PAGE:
Course 3—Lecture


How to Read: Finding meaning
In this LitCourse we learn about "close reading"—a way of approaching literature that opens up deeper levels of understanding and meaning. This is the first of eight courses that explore setting, plot, characters, symbolism, and more.

Tobias Wolff—"Powder"

LitCourse 3
How to Read: Finding meaning


Evaluating Literature

Why bother? Evaluating literature is a useless, academic exercise—something that's best left to arid, tottering old professors.

What's worse . . . you can ruin a good story by trying to read too much into it. Right?

W-R-O-N-G !
How is it possible to "ruin" literature by deepening our understanding of it?

LitCourse 3
How to Read: Finding meaning 


Evaluating Literature—why?

Evaluating literature enables us to . . .
increase our enjoyment of reading
open up a work's deeper meanings
ponder our own lives and the world around us.

As we deepen our understanding of literature . . . we deepen our understanding of life.

LitCourse 3
How to Read: Finding meaning 


Evaluating Literature—how?

LitCourse 3 examines the "elements of storytelling"— plot, character, setting (and more) to see how they fit together as a unified whole.


LitCourse 3
How to Read: Finding meaning 


Evaluating Literature—how?

Close Reading . . .
is an analytical technique that requires us to pay close attention to words, ideas, and structure in order to see how they work together to form a unified story.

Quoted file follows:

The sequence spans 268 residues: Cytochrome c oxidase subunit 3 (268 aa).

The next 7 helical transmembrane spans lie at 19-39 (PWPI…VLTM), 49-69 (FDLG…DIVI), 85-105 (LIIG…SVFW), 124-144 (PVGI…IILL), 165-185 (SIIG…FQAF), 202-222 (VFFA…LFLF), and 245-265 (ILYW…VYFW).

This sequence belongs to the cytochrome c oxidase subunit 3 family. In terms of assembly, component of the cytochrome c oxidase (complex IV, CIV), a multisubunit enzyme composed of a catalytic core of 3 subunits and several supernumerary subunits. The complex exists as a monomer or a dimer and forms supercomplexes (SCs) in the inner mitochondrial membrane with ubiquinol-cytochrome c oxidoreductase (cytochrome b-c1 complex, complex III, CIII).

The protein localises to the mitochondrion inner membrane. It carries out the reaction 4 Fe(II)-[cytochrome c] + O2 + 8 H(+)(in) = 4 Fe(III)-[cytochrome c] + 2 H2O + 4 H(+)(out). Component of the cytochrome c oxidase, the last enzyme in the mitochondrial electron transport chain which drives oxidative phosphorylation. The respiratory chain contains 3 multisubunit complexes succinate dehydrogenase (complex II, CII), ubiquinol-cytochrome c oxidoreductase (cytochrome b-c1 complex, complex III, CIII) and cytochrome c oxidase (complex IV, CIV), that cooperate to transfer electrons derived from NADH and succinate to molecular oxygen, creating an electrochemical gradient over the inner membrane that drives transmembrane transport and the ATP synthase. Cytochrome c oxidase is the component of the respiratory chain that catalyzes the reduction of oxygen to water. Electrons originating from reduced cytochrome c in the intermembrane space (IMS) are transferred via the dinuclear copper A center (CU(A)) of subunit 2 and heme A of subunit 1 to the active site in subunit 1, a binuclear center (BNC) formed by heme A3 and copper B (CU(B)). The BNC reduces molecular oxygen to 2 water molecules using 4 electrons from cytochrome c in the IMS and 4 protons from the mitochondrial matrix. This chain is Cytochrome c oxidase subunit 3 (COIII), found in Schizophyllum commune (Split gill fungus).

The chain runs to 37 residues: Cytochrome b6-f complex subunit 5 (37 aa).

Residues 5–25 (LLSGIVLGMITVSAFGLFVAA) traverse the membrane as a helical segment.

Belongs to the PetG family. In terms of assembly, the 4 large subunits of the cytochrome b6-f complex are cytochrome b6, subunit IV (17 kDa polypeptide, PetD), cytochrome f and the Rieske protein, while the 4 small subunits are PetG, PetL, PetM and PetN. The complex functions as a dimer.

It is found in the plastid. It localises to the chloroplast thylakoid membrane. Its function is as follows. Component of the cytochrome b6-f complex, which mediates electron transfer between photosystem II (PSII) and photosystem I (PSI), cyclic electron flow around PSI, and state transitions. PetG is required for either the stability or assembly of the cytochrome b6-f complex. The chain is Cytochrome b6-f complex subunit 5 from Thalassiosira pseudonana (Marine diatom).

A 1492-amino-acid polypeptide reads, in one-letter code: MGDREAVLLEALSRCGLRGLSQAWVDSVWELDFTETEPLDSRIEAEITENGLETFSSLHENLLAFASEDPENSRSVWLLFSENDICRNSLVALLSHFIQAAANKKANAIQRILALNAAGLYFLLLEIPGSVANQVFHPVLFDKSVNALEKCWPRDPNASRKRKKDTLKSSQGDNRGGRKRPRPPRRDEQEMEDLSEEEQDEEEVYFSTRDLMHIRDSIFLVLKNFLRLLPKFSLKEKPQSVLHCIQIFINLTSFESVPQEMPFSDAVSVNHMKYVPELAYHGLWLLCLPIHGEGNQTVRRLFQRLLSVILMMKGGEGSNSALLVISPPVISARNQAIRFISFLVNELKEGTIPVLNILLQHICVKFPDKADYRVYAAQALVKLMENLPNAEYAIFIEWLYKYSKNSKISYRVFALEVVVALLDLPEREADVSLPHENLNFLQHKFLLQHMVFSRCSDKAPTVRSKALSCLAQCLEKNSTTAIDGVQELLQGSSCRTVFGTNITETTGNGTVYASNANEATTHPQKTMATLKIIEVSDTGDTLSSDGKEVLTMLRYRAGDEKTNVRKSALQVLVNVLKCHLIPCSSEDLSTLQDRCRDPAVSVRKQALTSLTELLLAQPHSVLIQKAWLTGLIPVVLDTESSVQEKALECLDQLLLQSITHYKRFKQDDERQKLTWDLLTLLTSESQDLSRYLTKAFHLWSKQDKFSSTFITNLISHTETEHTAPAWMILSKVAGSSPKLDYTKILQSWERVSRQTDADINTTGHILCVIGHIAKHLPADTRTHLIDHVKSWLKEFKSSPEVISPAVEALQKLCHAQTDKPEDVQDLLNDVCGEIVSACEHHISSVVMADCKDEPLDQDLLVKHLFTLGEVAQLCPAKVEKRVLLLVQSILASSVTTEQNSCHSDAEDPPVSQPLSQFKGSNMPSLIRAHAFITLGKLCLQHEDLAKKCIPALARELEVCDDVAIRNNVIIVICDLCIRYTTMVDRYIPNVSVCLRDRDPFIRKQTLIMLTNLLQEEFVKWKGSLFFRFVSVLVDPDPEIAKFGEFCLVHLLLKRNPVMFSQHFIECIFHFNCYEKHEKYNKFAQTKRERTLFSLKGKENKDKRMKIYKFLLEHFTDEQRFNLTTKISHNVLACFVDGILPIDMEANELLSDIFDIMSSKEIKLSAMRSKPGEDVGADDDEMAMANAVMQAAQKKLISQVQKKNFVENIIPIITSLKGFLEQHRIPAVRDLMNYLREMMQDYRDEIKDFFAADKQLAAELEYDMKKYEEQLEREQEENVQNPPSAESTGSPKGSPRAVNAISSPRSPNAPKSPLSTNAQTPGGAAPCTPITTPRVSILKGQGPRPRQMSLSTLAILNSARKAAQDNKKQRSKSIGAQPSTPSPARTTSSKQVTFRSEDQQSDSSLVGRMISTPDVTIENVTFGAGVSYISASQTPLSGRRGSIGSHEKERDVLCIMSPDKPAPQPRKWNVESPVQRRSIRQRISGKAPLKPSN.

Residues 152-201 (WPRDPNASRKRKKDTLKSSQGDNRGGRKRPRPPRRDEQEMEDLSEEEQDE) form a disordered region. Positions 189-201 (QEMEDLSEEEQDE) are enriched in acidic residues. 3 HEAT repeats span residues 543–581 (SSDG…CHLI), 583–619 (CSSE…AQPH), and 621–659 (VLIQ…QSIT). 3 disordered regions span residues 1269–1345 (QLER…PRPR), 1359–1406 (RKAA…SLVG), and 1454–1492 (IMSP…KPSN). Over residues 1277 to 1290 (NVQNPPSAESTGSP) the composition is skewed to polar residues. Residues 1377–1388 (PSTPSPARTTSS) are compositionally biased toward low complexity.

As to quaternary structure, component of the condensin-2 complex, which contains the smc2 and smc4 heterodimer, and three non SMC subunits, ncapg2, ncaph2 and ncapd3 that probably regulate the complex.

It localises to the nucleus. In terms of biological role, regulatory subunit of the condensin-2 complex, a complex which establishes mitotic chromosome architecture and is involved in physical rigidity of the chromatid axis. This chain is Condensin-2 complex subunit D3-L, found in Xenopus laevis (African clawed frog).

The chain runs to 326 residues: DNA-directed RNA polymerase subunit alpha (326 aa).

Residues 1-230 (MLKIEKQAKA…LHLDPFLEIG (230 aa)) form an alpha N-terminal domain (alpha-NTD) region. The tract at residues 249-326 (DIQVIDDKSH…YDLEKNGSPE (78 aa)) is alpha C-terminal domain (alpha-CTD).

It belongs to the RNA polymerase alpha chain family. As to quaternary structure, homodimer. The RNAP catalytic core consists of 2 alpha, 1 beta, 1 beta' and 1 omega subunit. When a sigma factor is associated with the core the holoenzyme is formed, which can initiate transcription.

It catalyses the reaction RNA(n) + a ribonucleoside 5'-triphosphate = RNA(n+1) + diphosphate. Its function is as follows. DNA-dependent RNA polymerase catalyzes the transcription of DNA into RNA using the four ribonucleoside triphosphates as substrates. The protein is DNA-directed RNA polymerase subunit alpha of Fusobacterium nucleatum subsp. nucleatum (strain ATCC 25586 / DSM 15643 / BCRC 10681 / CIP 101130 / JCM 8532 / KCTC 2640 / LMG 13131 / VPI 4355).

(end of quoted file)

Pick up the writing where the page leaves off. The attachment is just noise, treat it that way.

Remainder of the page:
We'll be using close reading to discuss this and other stories in the remainder of these courses. Now, let's reverse the usual LitCourse order . . .

Click—"Reading" on the Course Tools to the right.
Read—the short story, "Powder."
Return—to Slide #5 and continue this Lecture.

LitCourse 3
How to Read: Finding meaning 


Evaluating Literature—title

Welcome back. Let's consider the story's title. "Powder" highlights the importance of fresh white snow in the story. It reinforces the last line, "If you haven't driven fresh powder, you haven't driven."

Powder . . .
covers the landscape—you can't see ahead, you can't see what's coming, you can't see the future.
creates a fresh new world—a world with new possibilities and a new way of seeing life.

LitCourse 3
How to Read: Finding meaning 


Evaluating Literature—setting

Mount Baker provides a perfect setting for the story: it enables the father to expose his son to risk and uncertainty, teaching him valuable life lessons. The setting supports the story's central ideas.

Weather—"bitter blinding snow" in the beginning; "fresh powder" at the end.
Location—mountains, fast ski runs, and steep roads with hairpin turns.
Season—Christmas: hope for a new beginning.

LitCourse 3
How to Read: Finding meaning 


Evaluating Literature—plot
The story's plot has a classic pyramid structure.


LitCourse 3
How to Read: Finding meaning 


Evaluating Literature—plot

Exposition—the boy gives us background information about his family.
Rising action—tension rises as Doc takes risks to get his son home on time.
Climax—the highpoint of tension comes as the boy removes the roadblock.
Falling action—the boy begins to relax and appreciate his father and the ride
Conclusion—we learn the parents eventually divorce.

LitCourse 3
How to Read: Finding meaning 


Evaluating Literature—character

Characterization is brilliantly handled in this very short story. We come to know three characters rather well —including the mother, who isn't even present.